Girls holiday in Japan has several names: Momo-but sekku (feast of the flowering peach), Jesi-but sekku (the Celebration of the first day of the snake) and Hina-Matsuri (doll Festival). Previously it was celebrated on the third day of the third month as a seasonal event. In this day and perform the ritual of getting rid of illnesses and misfortune – Hina-okuri, which was made paper dolls nagashi-Bina (“dolls, lowered for the river”), which were thrown into the river, so they took away all unhappiness.
Dolls in Japan was considered not toys, and symbolic images of gods or people that bring good to people, repel the forces of evil, disease and natural disasters, preserve peace and tranquility in the home. Paper dolls were replaced by clay and wooden, and they are no longer thrown into the river, and kept at home, placing on the shelves.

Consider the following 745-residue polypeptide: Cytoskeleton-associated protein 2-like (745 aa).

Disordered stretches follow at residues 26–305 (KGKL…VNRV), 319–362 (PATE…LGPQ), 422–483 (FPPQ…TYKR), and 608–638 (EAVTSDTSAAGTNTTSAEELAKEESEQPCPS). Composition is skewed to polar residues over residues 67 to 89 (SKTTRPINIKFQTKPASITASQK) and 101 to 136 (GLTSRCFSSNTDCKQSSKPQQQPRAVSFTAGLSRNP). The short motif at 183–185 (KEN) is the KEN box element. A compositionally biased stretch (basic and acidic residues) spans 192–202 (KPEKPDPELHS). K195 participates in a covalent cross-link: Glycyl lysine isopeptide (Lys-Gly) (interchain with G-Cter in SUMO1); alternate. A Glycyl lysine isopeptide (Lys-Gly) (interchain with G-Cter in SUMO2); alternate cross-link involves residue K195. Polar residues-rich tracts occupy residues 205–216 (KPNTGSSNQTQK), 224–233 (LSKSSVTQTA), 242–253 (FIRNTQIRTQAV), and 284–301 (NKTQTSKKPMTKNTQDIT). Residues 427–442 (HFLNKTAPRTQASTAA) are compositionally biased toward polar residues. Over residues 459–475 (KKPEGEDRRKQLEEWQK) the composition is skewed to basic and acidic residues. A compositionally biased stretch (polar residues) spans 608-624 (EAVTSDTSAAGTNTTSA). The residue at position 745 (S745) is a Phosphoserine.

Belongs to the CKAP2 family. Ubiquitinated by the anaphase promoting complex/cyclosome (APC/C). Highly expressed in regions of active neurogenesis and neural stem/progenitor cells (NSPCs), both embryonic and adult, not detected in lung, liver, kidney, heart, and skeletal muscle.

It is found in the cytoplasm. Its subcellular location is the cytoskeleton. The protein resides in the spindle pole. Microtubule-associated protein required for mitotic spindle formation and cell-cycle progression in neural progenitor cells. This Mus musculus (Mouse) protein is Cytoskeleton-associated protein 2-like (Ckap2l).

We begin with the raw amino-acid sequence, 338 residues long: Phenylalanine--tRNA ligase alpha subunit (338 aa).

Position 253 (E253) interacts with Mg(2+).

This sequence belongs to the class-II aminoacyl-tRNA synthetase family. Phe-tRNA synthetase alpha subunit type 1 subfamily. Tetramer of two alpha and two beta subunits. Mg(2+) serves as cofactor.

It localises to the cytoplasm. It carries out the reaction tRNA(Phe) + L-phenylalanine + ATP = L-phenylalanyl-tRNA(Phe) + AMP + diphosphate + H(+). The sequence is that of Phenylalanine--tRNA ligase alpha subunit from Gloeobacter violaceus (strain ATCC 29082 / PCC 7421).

Earlier the feast was celebrated only at court and among the military class, but it soon became widespread. In the eighteenth century, the girls Festival has gained national status. It then became the custom to arrange the exhibition a richly dressed dolls, which are placed on a special stand, consisting of three, five and seven steps, covered Continue reading